Monroe City Schools has completed its replacement of every desktop computer in the school system in light of a cyber-attack in July that afflicted several school systems.
The Federal Bureau of Investigation, or FBI, investigated the cyber-attack but has not yet reported any results of the probe to the school system, according to Darren Ducote, the school system’s management information systems, or MIS, director.
“They never reported anything back,” Ducote said. “Truthfully, it’s probably not going to say anything.”
That would be the case because hackers previously would try to steal data but now they seek to lock up computers or networks until the owner pays a certain amount of money to unlock the system, according to Ducote.
After the cyber incident in July, Gov. John Bel Edwards issued the state’s first emergency declaration for a statewide cyber incident.
The matter surfaced during discussions at the Monroe City School Board’s finance committee meeting on Monday. School Board members serving on the finance committee include Brandon “B.J.” Johnson, Rick Saulsberry, and Sharon Neal, who chairs the committee.
“No data was actually compromised,” Ducote said. “We were able to restore from a backup that we had. We were very fortunate and better along than other districts that had the same issues.”
School Board member Betty Cooper was present for the meeting, though she is not a member of the committee.
“You said no data was compromised? What about the emails from board members?” Cooper said.
Ducote explained that all information was contained within the school system’s data center, and no server information leaked outside the network.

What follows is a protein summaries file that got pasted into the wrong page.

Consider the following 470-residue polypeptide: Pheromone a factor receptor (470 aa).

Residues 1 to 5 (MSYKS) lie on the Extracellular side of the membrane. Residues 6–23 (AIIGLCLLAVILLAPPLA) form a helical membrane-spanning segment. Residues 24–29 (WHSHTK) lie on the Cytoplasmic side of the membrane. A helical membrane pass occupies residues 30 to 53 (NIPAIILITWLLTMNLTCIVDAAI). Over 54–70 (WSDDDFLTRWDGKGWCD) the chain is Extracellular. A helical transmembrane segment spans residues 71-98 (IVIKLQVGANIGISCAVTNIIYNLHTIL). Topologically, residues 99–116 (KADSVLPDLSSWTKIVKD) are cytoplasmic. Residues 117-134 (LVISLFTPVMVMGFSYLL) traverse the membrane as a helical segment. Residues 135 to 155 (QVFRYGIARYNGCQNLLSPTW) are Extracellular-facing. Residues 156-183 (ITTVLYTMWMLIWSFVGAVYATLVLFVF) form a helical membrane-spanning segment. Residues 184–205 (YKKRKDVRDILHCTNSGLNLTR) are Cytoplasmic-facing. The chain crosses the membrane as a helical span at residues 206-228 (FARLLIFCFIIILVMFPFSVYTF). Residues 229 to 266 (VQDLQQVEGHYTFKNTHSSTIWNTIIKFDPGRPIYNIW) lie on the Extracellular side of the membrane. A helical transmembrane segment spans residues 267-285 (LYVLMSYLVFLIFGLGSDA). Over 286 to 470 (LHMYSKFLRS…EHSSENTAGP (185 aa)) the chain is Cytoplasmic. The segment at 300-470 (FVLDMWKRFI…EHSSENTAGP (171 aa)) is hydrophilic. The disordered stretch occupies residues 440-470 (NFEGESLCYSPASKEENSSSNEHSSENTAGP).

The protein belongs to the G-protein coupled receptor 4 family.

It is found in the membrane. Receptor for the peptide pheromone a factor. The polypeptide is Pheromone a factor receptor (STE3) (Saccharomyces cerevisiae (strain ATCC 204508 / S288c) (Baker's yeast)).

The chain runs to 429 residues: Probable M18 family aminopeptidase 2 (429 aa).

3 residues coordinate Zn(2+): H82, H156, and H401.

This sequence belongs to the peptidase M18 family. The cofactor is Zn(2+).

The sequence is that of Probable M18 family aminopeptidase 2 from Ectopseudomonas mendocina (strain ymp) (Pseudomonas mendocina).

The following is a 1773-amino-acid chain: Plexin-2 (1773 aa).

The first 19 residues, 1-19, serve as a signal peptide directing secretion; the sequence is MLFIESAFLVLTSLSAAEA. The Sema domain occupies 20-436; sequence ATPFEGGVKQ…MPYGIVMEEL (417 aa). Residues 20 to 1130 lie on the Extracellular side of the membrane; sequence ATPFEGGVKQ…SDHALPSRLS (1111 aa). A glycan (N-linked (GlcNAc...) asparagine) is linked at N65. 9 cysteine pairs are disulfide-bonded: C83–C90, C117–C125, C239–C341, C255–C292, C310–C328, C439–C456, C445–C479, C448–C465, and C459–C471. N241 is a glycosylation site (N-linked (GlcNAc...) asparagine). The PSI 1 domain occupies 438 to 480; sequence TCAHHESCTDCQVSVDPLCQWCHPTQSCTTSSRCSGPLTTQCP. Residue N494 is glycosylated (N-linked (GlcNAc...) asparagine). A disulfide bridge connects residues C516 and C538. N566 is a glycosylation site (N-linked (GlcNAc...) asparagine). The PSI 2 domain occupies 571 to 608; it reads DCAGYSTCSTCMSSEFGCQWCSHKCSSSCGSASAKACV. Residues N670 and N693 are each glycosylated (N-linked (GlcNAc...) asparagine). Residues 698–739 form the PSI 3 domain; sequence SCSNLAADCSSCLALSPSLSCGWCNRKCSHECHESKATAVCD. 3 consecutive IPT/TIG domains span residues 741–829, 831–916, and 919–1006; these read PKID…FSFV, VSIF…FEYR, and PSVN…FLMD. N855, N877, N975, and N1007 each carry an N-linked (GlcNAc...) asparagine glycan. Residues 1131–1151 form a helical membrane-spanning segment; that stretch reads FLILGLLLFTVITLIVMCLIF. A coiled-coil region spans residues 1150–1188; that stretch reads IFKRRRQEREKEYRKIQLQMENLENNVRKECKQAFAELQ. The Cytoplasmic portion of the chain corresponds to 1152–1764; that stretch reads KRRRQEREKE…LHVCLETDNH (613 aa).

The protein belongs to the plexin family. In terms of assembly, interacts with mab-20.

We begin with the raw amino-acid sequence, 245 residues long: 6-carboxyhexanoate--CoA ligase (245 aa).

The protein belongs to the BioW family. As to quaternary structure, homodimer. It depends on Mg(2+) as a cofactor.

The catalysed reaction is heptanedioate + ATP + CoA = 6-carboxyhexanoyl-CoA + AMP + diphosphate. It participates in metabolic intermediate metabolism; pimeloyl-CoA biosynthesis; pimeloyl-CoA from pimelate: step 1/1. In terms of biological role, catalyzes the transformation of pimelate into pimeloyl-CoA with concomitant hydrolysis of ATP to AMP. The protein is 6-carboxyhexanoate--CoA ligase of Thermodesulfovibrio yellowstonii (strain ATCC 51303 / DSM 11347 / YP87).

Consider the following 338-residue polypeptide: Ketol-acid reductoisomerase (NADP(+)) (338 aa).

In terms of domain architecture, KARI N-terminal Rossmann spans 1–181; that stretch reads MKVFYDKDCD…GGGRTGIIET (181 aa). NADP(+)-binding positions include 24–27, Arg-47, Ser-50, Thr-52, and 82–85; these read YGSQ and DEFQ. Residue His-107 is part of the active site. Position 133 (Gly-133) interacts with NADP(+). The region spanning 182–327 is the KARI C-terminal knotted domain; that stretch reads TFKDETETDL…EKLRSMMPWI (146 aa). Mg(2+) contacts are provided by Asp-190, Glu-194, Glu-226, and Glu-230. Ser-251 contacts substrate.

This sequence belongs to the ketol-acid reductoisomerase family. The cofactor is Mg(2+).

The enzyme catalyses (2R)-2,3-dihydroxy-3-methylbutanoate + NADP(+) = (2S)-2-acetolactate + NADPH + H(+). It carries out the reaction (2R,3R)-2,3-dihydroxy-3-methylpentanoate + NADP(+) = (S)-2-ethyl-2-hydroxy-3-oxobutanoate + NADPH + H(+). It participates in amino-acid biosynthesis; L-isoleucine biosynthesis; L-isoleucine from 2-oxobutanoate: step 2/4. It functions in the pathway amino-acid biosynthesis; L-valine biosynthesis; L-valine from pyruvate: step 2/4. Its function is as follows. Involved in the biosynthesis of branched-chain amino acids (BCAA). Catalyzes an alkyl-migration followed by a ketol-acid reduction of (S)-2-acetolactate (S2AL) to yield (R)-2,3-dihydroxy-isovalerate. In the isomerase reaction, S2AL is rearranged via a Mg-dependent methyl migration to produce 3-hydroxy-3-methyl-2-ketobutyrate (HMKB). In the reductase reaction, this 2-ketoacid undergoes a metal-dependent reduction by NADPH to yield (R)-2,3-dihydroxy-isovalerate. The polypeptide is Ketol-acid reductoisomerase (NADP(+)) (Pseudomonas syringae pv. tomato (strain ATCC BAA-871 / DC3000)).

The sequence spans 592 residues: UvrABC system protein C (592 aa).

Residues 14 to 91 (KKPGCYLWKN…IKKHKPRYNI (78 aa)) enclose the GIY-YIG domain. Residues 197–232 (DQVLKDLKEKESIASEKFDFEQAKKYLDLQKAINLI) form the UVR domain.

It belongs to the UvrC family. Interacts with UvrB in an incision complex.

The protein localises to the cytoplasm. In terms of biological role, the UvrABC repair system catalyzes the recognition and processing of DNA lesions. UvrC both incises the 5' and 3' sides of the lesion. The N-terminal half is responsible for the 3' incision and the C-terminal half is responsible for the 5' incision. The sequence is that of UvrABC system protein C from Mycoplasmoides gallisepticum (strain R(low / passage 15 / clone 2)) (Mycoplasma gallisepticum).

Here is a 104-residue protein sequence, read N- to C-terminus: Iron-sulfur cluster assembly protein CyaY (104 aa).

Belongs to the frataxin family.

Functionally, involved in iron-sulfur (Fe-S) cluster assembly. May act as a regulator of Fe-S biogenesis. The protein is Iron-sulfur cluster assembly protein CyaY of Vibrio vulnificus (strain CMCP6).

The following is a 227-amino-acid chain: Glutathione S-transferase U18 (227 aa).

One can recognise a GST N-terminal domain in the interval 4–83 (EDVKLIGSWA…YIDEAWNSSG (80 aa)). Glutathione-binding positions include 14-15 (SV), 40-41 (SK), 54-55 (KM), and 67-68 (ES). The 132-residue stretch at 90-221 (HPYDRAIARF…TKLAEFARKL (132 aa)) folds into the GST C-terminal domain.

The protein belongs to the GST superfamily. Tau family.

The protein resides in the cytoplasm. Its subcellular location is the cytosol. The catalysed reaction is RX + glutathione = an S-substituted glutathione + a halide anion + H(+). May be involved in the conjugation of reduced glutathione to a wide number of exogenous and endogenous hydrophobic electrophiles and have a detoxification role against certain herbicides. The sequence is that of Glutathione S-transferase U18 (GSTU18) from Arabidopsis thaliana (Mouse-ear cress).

“No emails were compromised, no data was compromised, it was just locked up,” Ducote said.
The school system’s servers have been reformatted, computers replaced, and classroom computer equipment tested to ensure it was operational, Ducote said.
Following Ducote’s exit from the meeting, Superintendent Brent Vidrine asked the finance committee to consider recommending a salary increase for Ducote.
On another front, School Board members voted to recommend using general fund revenues to award a stipend to faculty and staff who win the state Department of Education’s Louisiana Teacher of the year or Principal of the Year awards.
Initially, School Board members discussed using sales tax revenues from the superintendent’s project fund until it was noted the sales tax revenues were dedicated funds.
The discussion appeared to stem from Wossman High School Principal Eric Davis’ recent honor: he was named the 2019 Principal of the Year. Later, the School Board discussed awarding Davis $20,000 as a pay bonus.
“No, this has never happened in our history,” Vidrine said. “It’s a great honor for our teachers to win.”
When asked whether the School Board would continue this practice indefinitely, Vidrine said, “It only happens if we win.
“We’ve only won twice in 50 years,” he added.
In response to questions about awarding a stipend, Vidrine pointed out that the School Board’s legal counsel, Monroe attorney Doug Lawrence, wrote the resolution awarding the stipend.
“This is not binding,” Vidrine said. “If the funds are not there, they don’t have to do it.”
Johnson argued that a resolution was not enough but should be established as a policy, so the stipend would be permanent.
“That sounds like we’re trying to do something for a quick fix now,” Johnson said. “That’s not right. If we doing this, the money need to be somewhere. The money need to be somewhere. That makes it sound so suspect.”
Vidrine voiced agreement with Johnson.
The School Board is expected to discuss the matter further.